In 2020, Emomali Rahmon won Tajikistan’s presidential election–according to the state–by 93%, continuing an authoritarian reign that began in 1994, as the country was in the midst of a bloody civil war. And while Rahmon’s administration has been characterized for decades by international human rights groups as ruthless, patriarchal, cronyistic, and deeply corrupt, the president only seems occupied with further solidifying his power, and now, even setting the stage for a dynastic family rule. Tajik civil society, on the other hand, has suffered a great loss of human rights and freedoms, along with economic opportunity. Individual citizens–be it for expressing opinions critical of the government or falling within certain ethnic or religious minorities have also been persecuted relentlessly under the Rahmon administration. The COVID-19 pandemic further revealed how Rahmon’s government is at fault for a perilously fragile economy and society.
By the time Rahmon had secured another seven year tenure as president in October, 2022, COVID-19 was already battering the nation and putting the economy into a tailspin. Throughout the preceding months, state media had outright denied the disease existed within the country’s borders, hid cases, and forcibly silenced doctors, reporters, and anyone expressing the truth of the situation publicly. Though the disease caused havoc in nearly every financial quarter around the world, Tajikistan was particularly hard hit. That same year, migrant remittances (which accounted for upwards of 28% of the nation’s GDP) plummeted, 40% of households struggled to buy food, and the national currency, the Somomi, depreciated so far as to trigger a 30% spike in costs for daily essentials.
Tajikistan Economics Crises:
A deeper probe into Tajikistan’s economic system reveals a web of dangerous fault lines that run back to the president, his cadre of elite associates, and their clientele. Tajikistan’s business world is dominated by state-controlled utilities or otherwise privatized by a select group of individuals with direct ties to the Rahmon family (if not the family themselves), or politicians with high positions in the administration. Rampant corruption, an intentionally opaque bureaucracy, and a disregard for the law as it is written often move economic development and innovation at a glacial pace. And the most vulnerable of Tajikistan’s population–women and children in rural areas, as well as ethnic minorities such as the Pamiri people of the GBAO–bear the brunt of the economic fallout.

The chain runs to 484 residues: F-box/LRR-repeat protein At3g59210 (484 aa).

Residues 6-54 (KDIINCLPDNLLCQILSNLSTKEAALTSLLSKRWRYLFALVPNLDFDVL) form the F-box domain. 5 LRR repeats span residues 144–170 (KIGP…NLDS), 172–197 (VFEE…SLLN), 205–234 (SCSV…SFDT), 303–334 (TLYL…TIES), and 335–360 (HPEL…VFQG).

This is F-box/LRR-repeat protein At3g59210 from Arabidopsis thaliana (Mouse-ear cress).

Tajikistan’s labor force is largely unskilled, and the country is thoroughly reliant upon migrant remittances–money sent back to families from cross-border migrant work, usually in Russia. Additionally, 30% of the working population is engaged in the informal business sector. The lynchpin of Rahmon’s business development plan has been focused on large infrastructure projects such as the Rogun Dam. Projects such as this, however, often falter due to a lack of skilled labor and an inability to raise finances. Due to the corrupt nature of doing business in the country, as well as fear of tax extortion by the government, foreign investment is scarce, with Russia and China bankrolling the debt.
laws and regulatory rules :
The laws and regulatory rules that supposedly guide business in Tajikistan are largely ignored or interpreted to serve the regime. For example, officially, regulatory laws are in place that prohibit monopolies, though the state-controlled industries that dominate the economy are completely monopolistic, and can be made so under the pretenses of “national security”. There is no room for actual market competition, due to ubiquitous state-mandated price fixing, subsidies that protect the administration’s private interests, and other interventions that favor Rahmon’s associates. Likewise, on paper, all it takes to open a business in Tajikistan is filling out a few forms and paying a nominal fee. The reality however, is that one must have political connections, endure an expected patronage to bureaucrats, and keep out of any economic territory already controlled by the administration. In fact, foreign trade is all but dominated by individuals in high political power.
Having bestowed upon his eldest son, Rustam Emomali, the role of Chairman of the Upper House in 2020, many believe Rahmon is planning his successor, thereby strengthening his family’s grip on the nation for another generation. Sadly, Tajikistan is considered to have plenty of natural resources, such as hydropower and mineral reserves, though due an entrenched culture of corruption, the nation’s elite–backed by a repressive military and police wing that can be turned on the people at its behest–seem keen to continue exploiting an economically anemic populace rather than do anything in the interest of the nation itself.